Current funding for Ukraine should last year-round – Blinken
US Secretary of State Anthony Blinken assured members of Congress on Thursday that the billions of dollars already approved for Ukraine would last through the year, stressing that steps had been taken to ensure the funds were well spent.
“We have 45 people at our embassy in Ukraine to oversee the spending of these funds,” Blinken told the House Appropriations Subcommittee during a hearing on the State Department’s budget request.
It was Blinken’s fourth hearing in two days after President Joe Biden’s administration called for an 11% increase in the department’s budget in its 2024 budget request.
A few Republican lawmakers have questioned the amount of money sent to Kyiv 13 months after the Russian invasion, given the yawning U.S. budget deficits and cuts to domestic programs.
Rep. Tim Burchett, a Republican member of the Foreign Affairs Committee, asked Blinken why U.S. money was being used for pensions in Ukraine when funding for the government’s health insurance program was being debated.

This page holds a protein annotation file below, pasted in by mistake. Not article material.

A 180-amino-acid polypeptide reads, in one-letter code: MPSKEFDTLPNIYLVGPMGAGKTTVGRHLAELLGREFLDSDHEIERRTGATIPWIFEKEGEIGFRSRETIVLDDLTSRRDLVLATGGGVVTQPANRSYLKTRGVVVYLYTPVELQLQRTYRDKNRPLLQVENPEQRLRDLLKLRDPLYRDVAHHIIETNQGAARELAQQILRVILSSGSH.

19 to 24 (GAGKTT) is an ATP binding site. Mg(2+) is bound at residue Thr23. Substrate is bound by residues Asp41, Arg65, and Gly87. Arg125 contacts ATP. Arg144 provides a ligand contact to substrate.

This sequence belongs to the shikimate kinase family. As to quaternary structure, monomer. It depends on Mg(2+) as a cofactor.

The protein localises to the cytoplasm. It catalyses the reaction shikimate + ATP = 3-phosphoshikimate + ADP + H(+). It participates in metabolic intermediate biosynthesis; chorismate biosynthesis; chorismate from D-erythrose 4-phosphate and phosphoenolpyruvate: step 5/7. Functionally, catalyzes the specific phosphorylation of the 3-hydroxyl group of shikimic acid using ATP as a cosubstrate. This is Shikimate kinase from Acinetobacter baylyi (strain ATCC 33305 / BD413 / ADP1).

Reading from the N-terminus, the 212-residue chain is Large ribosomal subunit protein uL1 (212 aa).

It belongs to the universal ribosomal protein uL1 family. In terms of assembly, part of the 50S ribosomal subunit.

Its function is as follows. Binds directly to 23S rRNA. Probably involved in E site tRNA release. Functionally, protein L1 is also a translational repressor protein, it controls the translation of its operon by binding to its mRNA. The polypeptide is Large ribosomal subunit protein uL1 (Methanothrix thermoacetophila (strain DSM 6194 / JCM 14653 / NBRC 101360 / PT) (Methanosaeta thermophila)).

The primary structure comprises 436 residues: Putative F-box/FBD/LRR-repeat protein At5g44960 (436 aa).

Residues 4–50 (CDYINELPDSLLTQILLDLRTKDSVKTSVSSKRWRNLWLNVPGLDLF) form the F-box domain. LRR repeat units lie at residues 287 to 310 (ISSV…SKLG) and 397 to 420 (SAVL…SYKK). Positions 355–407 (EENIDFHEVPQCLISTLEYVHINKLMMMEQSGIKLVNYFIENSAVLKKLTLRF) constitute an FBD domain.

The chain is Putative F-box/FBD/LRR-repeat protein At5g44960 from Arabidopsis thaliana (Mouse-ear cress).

Some lawmakers worry that money is being lost to corruption and that other countries are not doing enough.
Blinken acknowledged the “generosity of the American taxpayer” but said the burden was shared by more than 50 countries.
The United States has pledged $32 billion in security aid to Ukraine, but other countries have pledged $22 billion. And Washington has provided about $15.5 billion in economic aid, while other countries have sent $24 billion. And Washington has sent $2 billion in humanitarian aid, but other countries have sent $3.5 billion, Blinken said.
“If we or our allies and partners pull the plug, it will have catastrophic consequences for Ukraine,” Blinken said.
“We have real burden sharing with regard to Ukraine,” he said, adding that European countries have taken in about 8 million refugees.
Congress passed a spending bill in December that includes $45 billion in new emergency aid for Ukraine.
Blinken declined to say when the government would ask the Senate and House for more money.
“The latest replenishment takes us through most of the year,” he said.
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